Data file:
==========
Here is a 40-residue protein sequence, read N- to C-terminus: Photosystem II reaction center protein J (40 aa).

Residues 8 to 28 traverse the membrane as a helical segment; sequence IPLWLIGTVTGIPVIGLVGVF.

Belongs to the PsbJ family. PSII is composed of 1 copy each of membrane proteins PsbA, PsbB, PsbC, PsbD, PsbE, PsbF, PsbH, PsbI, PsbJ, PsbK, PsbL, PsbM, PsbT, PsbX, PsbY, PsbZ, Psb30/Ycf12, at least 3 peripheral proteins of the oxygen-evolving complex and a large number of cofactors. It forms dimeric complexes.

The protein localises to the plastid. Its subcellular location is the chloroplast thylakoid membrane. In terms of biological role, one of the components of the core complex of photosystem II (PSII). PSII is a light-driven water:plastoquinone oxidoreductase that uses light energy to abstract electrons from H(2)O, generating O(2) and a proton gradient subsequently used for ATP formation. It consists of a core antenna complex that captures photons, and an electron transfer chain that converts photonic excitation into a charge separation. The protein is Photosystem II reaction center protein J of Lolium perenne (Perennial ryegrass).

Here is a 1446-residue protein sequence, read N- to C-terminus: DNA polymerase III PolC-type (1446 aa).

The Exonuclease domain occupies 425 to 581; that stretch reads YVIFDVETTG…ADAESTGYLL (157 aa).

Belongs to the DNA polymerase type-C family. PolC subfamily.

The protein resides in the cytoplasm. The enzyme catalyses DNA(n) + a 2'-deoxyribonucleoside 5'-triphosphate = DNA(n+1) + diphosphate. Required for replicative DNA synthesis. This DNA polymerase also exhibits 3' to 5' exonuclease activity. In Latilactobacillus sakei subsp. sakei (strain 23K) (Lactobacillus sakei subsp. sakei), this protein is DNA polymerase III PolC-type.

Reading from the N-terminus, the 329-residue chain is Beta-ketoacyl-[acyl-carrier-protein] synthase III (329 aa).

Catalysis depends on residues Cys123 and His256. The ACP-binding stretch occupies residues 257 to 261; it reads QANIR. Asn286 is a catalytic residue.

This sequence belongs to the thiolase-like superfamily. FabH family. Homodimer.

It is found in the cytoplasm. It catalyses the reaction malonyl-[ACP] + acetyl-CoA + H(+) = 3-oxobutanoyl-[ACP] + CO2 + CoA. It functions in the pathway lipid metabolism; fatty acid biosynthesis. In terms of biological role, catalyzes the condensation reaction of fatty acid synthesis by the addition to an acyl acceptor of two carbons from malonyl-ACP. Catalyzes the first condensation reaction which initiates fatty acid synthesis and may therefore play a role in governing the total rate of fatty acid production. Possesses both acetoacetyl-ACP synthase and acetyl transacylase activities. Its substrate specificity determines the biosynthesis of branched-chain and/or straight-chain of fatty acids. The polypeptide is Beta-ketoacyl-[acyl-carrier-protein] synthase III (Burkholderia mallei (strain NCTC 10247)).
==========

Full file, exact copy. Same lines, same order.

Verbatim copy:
Here is a 40-residue protein sequence, read N- to C-terminus: Photosystem II reaction center protein J (40 aa).

Residues 8 to 28 traverse the membrane as a helical segment; sequence IPLWLIGTVTGIPVIGLVGVF.

Belongs to the PsbJ family. PSII is composed of 1 copy each of membrane proteins PsbA, PsbB, PsbC, PsbD, PsbE, PsbF, PsbH, PsbI, PsbJ, PsbK, PsbL, PsbM, PsbT, PsbX, PsbY, PsbZ, Psb30/Ycf12, at least 3 peripheral proteins of the oxygen-evolving complex and a large number of cofactors. It forms dimeric complexes.

The protein localises to the plastid. Its subcellular location is the chloroplast thylakoid membrane. In terms of biological role, one of the components of the core complex of photosystem II (PSII). PSII is a light-driven water:plastoquinone oxidoreductase that uses light energy to abstract electrons from H(2)O, generating O(2) and a proton gradient subsequently used for ATP formation. It consists of a core antenna complex that captures photons, and an electron transfer chain that converts photonic excitation into a charge separation. The protein is Photosystem II reaction center protein J of Lolium perenne (Perennial ryegrass).

Here is a 1446-residue protein sequence, read N- to C-terminus: DNA polymerase III PolC-type (1446 aa).

The Exonuclease domain occupies 425 to 581; that stretch reads YVIFDVETTG…ADAESTGYLL (157 aa).

Belongs to the DNA polymerase type-C family. PolC subfamily.

The protein resides in the cytoplasm. The enzyme catalyses DNA(n) + a 2'-deoxyribonucleoside 5'-triphosphate = DNA(n+1) + diphosphate. Required for replicative DNA synthesis. This DNA polymerase also exhibits 3' to 5' exonuclease activity. In Latilactobacillus sakei subsp. sakei (strain 23K) (Lactobacillus sakei subsp. sakei), this protein is DNA polymerase III PolC-type.

Reading from the N-terminus, the 329-residue chain is Beta-ketoacyl-[acyl-carrier-protein] synthase III (329 aa).

Catalysis depends on residues Cys123 and His256. The ACP-binding stretch occupies residues 257 to 261; it reads QANIR. Asn286 is a catalytic residue.

This sequence belongs to the thiolase-like superfamily. FabH family. Homodimer.

It is found in the cytoplasm. It catalyses the reaction malonyl-[ACP] + acetyl-CoA + H(+) = 3-oxobutanoyl-[ACP] + CO2 + CoA. It functions in the pathway lipid metabolism; fatty acid biosynthesis. In terms of biological role, catalyzes the condensation reaction of fatty acid synthesis by the addition to an acyl acceptor of two carbons from malonyl-ACP. Catalyzes the first condensation reaction which initiates fatty acid synthesis and may therefore play a role in governing the total rate of fatty acid production. Possesses both acetoacetyl-ACP synthase and acetyl transacylase activities. Its substrate specificity determines the biosynthesis of branched-chain and/or straight-chain of fatty acids. The polypeptide is Beta-ketoacyl-[acyl-carrier-protein] synthase III (Burkholderia mallei (strain NCTC 10247)).